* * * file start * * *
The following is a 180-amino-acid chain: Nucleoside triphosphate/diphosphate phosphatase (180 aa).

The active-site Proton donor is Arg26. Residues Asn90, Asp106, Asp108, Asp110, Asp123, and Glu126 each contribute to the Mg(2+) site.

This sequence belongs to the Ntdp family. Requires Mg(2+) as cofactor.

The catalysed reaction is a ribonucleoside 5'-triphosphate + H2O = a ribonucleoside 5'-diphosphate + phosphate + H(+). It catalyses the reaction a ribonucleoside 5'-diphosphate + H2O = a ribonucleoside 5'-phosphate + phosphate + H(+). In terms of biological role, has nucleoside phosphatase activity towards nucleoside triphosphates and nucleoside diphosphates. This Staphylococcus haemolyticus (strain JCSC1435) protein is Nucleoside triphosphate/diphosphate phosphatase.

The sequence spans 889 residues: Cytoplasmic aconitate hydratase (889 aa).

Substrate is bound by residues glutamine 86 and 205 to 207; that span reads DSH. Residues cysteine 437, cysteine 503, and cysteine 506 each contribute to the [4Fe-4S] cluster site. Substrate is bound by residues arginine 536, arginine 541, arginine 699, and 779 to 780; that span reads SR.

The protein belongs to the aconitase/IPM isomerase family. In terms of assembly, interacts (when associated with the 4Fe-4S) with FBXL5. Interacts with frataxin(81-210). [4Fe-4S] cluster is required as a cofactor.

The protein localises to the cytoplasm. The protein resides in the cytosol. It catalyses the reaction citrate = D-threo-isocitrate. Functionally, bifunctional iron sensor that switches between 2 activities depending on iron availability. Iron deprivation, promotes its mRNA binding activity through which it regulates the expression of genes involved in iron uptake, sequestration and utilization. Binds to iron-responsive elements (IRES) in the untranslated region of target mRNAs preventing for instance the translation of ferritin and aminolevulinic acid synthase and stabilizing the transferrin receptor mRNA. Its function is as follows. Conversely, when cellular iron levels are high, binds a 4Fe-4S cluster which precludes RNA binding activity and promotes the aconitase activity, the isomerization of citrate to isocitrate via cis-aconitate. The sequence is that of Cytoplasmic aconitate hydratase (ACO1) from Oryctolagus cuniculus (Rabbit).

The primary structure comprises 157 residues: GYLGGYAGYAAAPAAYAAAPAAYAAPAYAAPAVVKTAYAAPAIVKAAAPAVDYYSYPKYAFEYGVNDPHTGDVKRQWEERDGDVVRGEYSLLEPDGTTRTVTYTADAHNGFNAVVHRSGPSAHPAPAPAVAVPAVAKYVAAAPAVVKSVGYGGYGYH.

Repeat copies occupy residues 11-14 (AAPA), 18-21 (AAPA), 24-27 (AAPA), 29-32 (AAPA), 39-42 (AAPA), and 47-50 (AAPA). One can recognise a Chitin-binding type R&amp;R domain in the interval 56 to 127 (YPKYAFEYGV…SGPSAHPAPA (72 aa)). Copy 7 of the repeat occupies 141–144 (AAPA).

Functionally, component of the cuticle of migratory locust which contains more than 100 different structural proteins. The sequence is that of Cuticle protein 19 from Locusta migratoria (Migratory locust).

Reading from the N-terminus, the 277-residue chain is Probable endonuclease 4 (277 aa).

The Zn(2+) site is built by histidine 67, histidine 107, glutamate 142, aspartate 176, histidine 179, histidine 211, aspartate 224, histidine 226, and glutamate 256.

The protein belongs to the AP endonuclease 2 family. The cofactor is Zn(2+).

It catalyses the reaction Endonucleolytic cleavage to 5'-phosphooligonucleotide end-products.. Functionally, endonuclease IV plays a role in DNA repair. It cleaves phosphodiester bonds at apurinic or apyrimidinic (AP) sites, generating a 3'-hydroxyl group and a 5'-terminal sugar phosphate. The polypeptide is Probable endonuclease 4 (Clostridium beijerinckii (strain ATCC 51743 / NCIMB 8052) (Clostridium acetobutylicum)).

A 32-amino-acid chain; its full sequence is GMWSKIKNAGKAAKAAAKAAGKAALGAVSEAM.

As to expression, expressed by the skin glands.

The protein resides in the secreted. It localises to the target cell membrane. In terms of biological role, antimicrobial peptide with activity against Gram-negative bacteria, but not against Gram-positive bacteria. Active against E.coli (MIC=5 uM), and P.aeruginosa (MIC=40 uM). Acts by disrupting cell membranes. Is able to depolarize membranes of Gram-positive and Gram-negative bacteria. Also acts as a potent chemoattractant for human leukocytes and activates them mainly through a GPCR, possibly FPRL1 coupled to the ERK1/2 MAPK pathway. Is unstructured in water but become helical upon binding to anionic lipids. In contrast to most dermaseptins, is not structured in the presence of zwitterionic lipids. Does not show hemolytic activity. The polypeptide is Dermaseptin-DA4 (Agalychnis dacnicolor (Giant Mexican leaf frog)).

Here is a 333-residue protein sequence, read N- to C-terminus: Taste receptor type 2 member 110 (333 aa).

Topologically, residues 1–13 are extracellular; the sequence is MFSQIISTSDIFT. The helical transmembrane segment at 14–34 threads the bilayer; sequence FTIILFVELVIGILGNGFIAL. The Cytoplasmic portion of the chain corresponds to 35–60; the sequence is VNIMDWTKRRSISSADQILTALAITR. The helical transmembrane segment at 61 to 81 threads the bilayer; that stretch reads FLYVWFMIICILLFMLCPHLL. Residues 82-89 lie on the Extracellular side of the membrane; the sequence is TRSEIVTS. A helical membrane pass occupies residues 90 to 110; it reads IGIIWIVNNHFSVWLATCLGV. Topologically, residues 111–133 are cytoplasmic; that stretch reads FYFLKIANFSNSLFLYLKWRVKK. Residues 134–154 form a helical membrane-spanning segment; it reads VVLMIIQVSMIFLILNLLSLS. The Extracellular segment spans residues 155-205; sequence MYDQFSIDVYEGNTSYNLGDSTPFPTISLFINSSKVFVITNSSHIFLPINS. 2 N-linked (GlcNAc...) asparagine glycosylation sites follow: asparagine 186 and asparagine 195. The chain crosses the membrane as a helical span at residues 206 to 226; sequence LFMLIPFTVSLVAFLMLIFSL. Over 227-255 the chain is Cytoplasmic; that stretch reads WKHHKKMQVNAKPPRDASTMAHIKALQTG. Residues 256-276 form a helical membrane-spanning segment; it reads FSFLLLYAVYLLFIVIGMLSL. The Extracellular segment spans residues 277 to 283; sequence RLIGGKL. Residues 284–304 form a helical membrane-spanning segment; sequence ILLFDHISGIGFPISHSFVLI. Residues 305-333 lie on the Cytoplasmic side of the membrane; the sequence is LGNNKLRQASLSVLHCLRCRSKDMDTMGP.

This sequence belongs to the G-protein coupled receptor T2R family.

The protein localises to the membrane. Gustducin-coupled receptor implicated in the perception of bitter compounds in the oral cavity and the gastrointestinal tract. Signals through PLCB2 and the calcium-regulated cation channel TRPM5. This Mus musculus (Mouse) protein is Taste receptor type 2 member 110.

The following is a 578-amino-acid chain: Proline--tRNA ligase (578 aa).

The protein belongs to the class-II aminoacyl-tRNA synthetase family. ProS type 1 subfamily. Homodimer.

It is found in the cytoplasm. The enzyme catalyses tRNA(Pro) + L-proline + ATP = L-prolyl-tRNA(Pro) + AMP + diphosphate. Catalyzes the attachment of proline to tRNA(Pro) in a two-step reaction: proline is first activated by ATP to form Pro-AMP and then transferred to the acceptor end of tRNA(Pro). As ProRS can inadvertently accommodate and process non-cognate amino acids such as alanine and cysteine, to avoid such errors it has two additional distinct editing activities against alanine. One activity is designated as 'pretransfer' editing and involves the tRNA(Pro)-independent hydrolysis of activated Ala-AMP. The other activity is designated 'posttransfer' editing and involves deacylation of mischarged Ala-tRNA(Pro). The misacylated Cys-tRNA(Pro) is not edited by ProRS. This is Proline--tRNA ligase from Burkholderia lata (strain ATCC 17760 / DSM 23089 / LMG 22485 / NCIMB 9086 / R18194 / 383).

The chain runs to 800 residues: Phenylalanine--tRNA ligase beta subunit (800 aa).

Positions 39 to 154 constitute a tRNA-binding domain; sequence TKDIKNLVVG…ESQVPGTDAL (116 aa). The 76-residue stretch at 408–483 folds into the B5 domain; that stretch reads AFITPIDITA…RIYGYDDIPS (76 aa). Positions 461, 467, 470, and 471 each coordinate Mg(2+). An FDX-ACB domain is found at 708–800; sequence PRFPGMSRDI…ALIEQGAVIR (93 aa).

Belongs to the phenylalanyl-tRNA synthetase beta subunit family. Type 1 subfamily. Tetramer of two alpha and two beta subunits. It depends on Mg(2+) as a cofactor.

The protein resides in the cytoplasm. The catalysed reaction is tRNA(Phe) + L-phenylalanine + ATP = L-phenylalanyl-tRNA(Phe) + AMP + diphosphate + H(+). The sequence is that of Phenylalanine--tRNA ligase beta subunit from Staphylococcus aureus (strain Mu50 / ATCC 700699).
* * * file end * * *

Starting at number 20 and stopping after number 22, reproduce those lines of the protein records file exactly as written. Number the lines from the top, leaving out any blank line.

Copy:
Topologically, residues 1–13 are extracellular; the sequence is MFSQIISTSDIFT. The helical transmembrane segment at 14–34 threads the bilayer; sequence FTIILFVELVIGILGNGFIAL. The Cytoplasmic portion of the chain corresponds to 35–60; the sequence is VNIMDWTKRRSISSADQILTALAITR. The helical transmembrane segment at 61 to 81 threads the bilayer; that stretch reads FLYVWFMIICILLFMLCPHLL. Residues 82-89 lie on the Extracellular side of the membrane; the sequence is TRSEIVTS. A helical membrane pass occupies residues 90 to 110; it reads IGIIWIVNNHFSVWLATCLGV. Topologically, residues 111–133 are cytoplasmic; that stretch reads FYFLKIANFSNSLFLYLKWRVKK. Residues 134–154 form a helical membrane-spanning segment; it reads VVLMIIQVSMIFLILNLLSLS. The Extracellular segment spans residues 155-205; sequence MYDQFSIDVYEGNTSYNLGDSTPFPTISLFINSSKVFVITNSSHIFLPINS. 2 N-linked (GlcNAc...) asparagine glycosylation sites follow: asparagine 186 and asparagine 195. The chain crosses the membrane as a helical span at residues 206 to 226; sequence LFMLIPFTVSLVAFLMLIFSL. Over 227-255 the chain is Cytoplasmic; that stretch reads WKHHKKMQVNAKPPRDASTMAHIKALQTG. Residues 256-276 form a helical membrane-spanning segment; it reads FSFLLLYAVYLLFIVIGMLSL. The Extracellular segment spans residues 277 to 283; sequence RLIGGKL. Residues 284–304 form a helical membrane-spanning segment; sequence ILLFDHISGIGFPISHSFVLI. Residues 305-333 lie on the Cytoplasmic side of the membrane; the sequence is LGNNKLRQASLSVLHCLRCRSKDMDTMGP.

This sequence belongs to the G-protein coupled receptor T2R family.

The protein localises to the membrane. Gustducin-coupled receptor implicated in the perception of bitter compounds in the oral cavity and the gastrointestinal tract. Signals through PLCB2 and the calcium-regulated cation channel TRPM5. This Mus musculus (Mouse) protein is Taste receptor type 2 member 110.